E-Commerce: The Writer’s Role in Conversions
:: By Kristen Gramigna, BluePay ::
Successful Web copywriting that results in conversion demands that a multitude of elements are met: Not only must copy be clever enough to draw customer attention; the use of appropriate keywords is critical to helping customers find what they want during search. Further, because they can’t see and experience the product firsthand, Web copy must provide functional and technical details, including product features and benefits — all while being succinct. Considering the metrics that define a successful conversion rate are so slight to begin with (2012 data from Marketing Sherpa indicates that retail/e-commerce sites have an average conversion rate of three percent, media/publishing sites average 10 percent, while the software industry sector averages seven percent), there’s little room for copywriting errors in the battle for online customers.
Here are five common e-commerce copy mistakes all writers should avoid to ensure their Web copy contributes to a site’s best shot at maximizing conversion.
1. Forgetting feelings
Behind every computer, smartphone or tablet device is a human being who has grown accustomed to an online cultural norm that encourages and invites them to share feelings and emotions, by way of online reviews and comments, social media and digital images. If you’re not inviting the human experience into your Web copy, you won’t tap into a key aspect of the online Web experience users have come to expect. Instead of simply listing product features and benefits in your copy, strike an emotional chord, telling the user how the product will reduce their pain (whether tangible or intangible), increase their pleasure or otherwise boost their quality of life. The writer’s role is to understand and appeal to the target audience’s motivations, challenges, wants and needs.
2. Being dramatic and generic
It’s a fact that customer attention spans are more limited than they’ve ever been before; the successful Web copywriter understands that the right word choice captures this fleeting mind share, if only for a few seconds. That said, dramatic language is only as valuable as the picture the copy creates in the mind’s eye. Consider the difference between a “the best money-saving tip,” and a “tip that will save you $500 this month.” One feels generic and exaggerated; the other feels relevant and personal. Which would you choose?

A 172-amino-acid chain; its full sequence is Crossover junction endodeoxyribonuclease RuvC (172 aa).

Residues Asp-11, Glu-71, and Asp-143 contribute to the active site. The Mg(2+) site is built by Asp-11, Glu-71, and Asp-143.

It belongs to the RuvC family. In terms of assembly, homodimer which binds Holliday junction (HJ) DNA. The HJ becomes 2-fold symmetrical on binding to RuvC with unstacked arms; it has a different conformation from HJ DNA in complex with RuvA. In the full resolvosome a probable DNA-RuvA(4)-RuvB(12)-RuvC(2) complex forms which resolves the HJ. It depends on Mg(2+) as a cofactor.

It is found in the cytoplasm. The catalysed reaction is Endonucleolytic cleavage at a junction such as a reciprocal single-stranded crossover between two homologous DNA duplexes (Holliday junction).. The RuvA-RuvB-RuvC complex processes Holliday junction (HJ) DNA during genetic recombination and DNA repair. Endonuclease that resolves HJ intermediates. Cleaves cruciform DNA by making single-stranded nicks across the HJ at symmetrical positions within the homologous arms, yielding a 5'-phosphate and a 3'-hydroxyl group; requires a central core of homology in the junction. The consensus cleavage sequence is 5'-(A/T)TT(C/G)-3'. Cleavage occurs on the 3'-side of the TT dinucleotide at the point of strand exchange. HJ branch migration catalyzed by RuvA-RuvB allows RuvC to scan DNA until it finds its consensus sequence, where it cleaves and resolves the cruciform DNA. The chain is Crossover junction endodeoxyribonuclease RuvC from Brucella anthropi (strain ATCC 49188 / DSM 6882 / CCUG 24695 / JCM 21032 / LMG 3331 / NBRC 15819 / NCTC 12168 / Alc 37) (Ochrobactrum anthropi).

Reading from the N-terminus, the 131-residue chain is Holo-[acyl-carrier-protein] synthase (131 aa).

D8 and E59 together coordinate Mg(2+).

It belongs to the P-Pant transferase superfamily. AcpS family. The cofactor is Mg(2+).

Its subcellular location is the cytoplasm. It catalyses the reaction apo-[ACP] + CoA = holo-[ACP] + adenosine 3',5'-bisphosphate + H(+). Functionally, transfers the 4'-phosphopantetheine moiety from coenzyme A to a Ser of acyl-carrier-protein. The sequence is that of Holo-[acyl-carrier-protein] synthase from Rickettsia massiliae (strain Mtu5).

3. Ignoring pressing customer questions
How do you know what the customer wants to read in Web copy? Read the site’s customer reviews. Amazon’s Jeff Bezos famously provides customers with his email address and forwards their feedback to the appropriate Amazon employee with a question mark. Successful e-commerce copywriters will take the same approach: If customer comments note sizing discrepancies, or concern about a product’s material, size or functionality in their post-purchase reviews, there’s an opportunity to address the matter proactively in copy. This will ultimately boost the chance of conversion, and ideally, reduce the likelihood of product exchanges and returns.
4. Forgetting best practices
The job of a successful Web copywriter is to understand where creativity is welcome, and where it’s hindering conversion. A key aspect of successful e-commerce is helping customers feel the sense of familiarity with a site to complete the desired action — whether it’s signing up for a newsletter, adding a product to their e-commerce basket, and/or completing the checkout process. The more you can replicate the language that is consistent with the best practices other e-commerce leaders use in the “call to action,” the more familiar customers will feel with your site.
5. Using similar descriptions
You may sell identical products to your competitors, but using the same copy a site has already published, or using a “stock” product description provided by the product manufacturer, is a sure way to hinder conversion — even the online prominence of the site on which the product is sold. As KISS Metrics points out, producing duplicate content reduces the chances that the product will show up in a customer’s search, and could even lead to the site being “penalized” with a reduced search engine ranking for publishing content that isn’t unique. Even when it seems there’s nothing new to say about a product, the successful Web copywriter finds a way — or risks jeopardizing conversion.
Regardless of the industry or product served, Web copywriters play an integral role in the success that any online entity will experience in the high-stakes game of attracting prospects. By following these basic standards of Web copywriting, you’ll boost the odds of conversion success for every e-commerce site that puts their faith in your talents.
Kristen Gramigna is Chief Marketing Officer for BluePay a credit card processing firms, helping e-commerce platforms find the right payment solutions. Kristen also serves on its Board of Directors and has more than 15 years experience in the bankcard industry in direct sales, sales management and marketing.